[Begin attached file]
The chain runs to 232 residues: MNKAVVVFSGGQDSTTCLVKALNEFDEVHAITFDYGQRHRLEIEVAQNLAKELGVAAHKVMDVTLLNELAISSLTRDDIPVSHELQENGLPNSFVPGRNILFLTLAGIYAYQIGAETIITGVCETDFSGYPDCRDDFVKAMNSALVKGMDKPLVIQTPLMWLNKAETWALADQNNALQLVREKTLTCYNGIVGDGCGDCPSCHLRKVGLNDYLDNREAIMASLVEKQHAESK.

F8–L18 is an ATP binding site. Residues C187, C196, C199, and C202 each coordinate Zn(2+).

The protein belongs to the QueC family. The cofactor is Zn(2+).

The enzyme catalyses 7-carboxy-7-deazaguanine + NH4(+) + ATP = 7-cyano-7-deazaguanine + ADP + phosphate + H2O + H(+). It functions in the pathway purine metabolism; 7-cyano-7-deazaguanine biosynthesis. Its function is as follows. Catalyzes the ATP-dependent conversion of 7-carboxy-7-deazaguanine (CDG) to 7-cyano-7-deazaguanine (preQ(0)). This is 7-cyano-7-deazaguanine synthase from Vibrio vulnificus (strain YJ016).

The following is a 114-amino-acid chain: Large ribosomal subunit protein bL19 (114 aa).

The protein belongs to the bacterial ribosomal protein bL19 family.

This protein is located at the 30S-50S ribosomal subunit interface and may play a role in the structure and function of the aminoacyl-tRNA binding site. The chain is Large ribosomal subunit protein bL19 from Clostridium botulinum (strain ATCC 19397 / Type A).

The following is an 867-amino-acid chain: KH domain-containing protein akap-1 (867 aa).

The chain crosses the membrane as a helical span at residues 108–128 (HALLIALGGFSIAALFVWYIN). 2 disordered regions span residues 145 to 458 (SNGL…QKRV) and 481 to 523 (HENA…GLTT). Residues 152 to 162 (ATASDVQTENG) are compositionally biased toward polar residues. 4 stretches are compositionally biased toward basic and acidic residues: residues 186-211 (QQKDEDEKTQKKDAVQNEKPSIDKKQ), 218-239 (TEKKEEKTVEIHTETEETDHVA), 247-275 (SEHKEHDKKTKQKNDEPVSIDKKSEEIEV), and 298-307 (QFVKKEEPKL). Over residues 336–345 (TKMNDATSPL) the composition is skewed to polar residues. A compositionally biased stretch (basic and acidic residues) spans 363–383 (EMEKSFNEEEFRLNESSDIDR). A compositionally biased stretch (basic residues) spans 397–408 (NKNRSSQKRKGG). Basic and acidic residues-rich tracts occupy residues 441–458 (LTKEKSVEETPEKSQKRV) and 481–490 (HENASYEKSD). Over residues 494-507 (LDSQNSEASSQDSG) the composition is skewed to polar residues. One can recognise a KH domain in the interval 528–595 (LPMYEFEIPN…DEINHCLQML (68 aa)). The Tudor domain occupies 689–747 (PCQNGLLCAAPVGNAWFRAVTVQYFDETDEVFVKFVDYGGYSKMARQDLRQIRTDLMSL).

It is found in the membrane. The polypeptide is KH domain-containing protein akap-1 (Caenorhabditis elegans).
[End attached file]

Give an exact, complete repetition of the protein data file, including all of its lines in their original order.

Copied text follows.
The chain runs to 232 residues: MNKAVVVFSGGQDSTTCLVKALNEFDEVHAITFDYGQRHRLEIEVAQNLAKELGVAAHKVMDVTLLNELAISSLTRDDIPVSHELQENGLPNSFVPGRNILFLTLAGIYAYQIGAETIITGVCETDFSGYPDCRDDFVKAMNSALVKGMDKPLVIQTPLMWLNKAETWALADQNNALQLVREKTLTCYNGIVGDGCGDCPSCHLRKVGLNDYLDNREAIMASLVEKQHAESK.

F8–L18 is an ATP binding site. Residues C187, C196, C199, and C202 each coordinate Zn(2+).

The protein belongs to the QueC family. The cofactor is Zn(2+).

The enzyme catalyses 7-carboxy-7-deazaguanine + NH4(+) + ATP = 7-cyano-7-deazaguanine + ADP + phosphate + H2O + H(+). It functions in the pathway purine metabolism; 7-cyano-7-deazaguanine biosynthesis. Its function is as follows. Catalyzes the ATP-dependent conversion of 7-carboxy-7-deazaguanine (CDG) to 7-cyano-7-deazaguanine (preQ(0)). This is 7-cyano-7-deazaguanine synthase from Vibrio vulnificus (strain YJ016).

The following is a 114-amino-acid chain: Large ribosomal subunit protein bL19 (114 aa).

The protein belongs to the bacterial ribosomal protein bL19 family.

This protein is located at the 30S-50S ribosomal subunit interface and may play a role in the structure and function of the aminoacyl-tRNA binding site. The chain is Large ribosomal subunit protein bL19 from Clostridium botulinum (strain ATCC 19397 / Type A).

The following is an 867-amino-acid chain: KH domain-containing protein akap-1 (867 aa).

The chain crosses the membrane as a helical span at residues 108–128 (HALLIALGGFSIAALFVWYIN). 2 disordered regions span residues 145 to 458 (SNGL…QKRV) and 481 to 523 (HENA…GLTT). Residues 152 to 162 (ATASDVQTENG) are compositionally biased toward polar residues. 4 stretches are compositionally biased toward basic and acidic residues: residues 186-211 (QQKDEDEKTQKKDAVQNEKPSIDKKQ), 218-239 (TEKKEEKTVEIHTETEETDHVA), 247-275 (SEHKEHDKKTKQKNDEPVSIDKKSEEIEV), and 298-307 (QFVKKEEPKL). Over residues 336–345 (TKMNDATSPL) the composition is skewed to polar residues. A compositionally biased stretch (basic and acidic residues) spans 363–383 (EMEKSFNEEEFRLNESSDIDR). A compositionally biased stretch (basic residues) spans 397–408 (NKNRSSQKRKGG). Basic and acidic residues-rich tracts occupy residues 441–458 (LTKEKSVEETPEKSQKRV) and 481–490 (HENASYEKSD). Over residues 494-507 (LDSQNSEASSQDSG) the composition is skewed to polar residues. One can recognise a KH domain in the interval 528–595 (LPMYEFEIPN…DEINHCLQML (68 aa)). The Tudor domain occupies 689–747 (PCQNGLLCAAPVGNAWFRAVTVQYFDETDEVFVKFVDYGGYSKMARQDLRQIRTDLMSL).

It is found in the membrane. The polypeptide is KH domain-containing protein akap-1 (Caenorhabditis elegans).